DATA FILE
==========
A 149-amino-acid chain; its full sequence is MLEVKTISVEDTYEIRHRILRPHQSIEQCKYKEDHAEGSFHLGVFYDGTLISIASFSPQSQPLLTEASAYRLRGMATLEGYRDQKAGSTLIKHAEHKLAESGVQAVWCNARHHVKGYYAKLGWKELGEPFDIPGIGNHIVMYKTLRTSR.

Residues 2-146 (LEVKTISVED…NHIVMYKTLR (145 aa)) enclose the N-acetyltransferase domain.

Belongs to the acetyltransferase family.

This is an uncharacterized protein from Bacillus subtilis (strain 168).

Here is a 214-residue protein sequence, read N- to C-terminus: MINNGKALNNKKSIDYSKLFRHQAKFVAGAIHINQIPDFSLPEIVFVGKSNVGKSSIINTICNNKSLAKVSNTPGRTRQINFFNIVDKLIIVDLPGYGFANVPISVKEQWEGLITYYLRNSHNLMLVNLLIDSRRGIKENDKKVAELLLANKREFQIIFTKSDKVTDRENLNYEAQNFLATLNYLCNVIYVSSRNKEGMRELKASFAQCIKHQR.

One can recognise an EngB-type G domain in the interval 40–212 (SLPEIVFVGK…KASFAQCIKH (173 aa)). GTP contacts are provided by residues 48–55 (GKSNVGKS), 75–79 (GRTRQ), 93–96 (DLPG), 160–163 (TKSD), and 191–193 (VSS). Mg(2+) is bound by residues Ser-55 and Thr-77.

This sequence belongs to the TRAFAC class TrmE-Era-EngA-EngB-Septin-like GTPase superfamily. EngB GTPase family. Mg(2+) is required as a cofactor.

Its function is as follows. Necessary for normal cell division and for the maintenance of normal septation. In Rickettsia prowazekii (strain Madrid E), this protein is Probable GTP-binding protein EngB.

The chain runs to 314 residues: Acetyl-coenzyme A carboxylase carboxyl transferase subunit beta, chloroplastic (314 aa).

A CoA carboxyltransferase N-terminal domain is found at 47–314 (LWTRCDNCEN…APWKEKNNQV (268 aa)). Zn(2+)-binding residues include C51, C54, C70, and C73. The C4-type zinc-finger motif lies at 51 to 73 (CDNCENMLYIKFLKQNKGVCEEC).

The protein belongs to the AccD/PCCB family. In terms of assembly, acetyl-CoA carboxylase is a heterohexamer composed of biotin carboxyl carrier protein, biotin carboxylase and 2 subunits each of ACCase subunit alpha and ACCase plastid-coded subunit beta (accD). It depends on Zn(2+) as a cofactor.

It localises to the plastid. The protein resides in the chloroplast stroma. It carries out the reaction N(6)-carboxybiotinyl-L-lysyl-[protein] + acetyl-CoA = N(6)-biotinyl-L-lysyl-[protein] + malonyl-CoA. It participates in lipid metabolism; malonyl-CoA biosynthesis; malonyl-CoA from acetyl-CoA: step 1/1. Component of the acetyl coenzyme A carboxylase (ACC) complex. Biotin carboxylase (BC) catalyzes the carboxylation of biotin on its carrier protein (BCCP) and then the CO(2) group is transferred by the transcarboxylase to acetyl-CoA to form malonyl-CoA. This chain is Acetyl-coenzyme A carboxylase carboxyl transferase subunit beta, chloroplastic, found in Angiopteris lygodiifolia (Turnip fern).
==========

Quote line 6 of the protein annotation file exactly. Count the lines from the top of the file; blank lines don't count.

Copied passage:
One can recognise an EngB-type G domain in the interval 40–212 (SLPEIVFVGK…KASFAQCIKH (173 aa)). GTP contacts are provided by residues 48–55 (GKSNVGKS), 75–79 (GRTRQ), 93–96 (DLPG), 160–163 (TKSD), and 191–193 (VSS). Mg(2+) is bound by residues Ser-55 and Thr-77.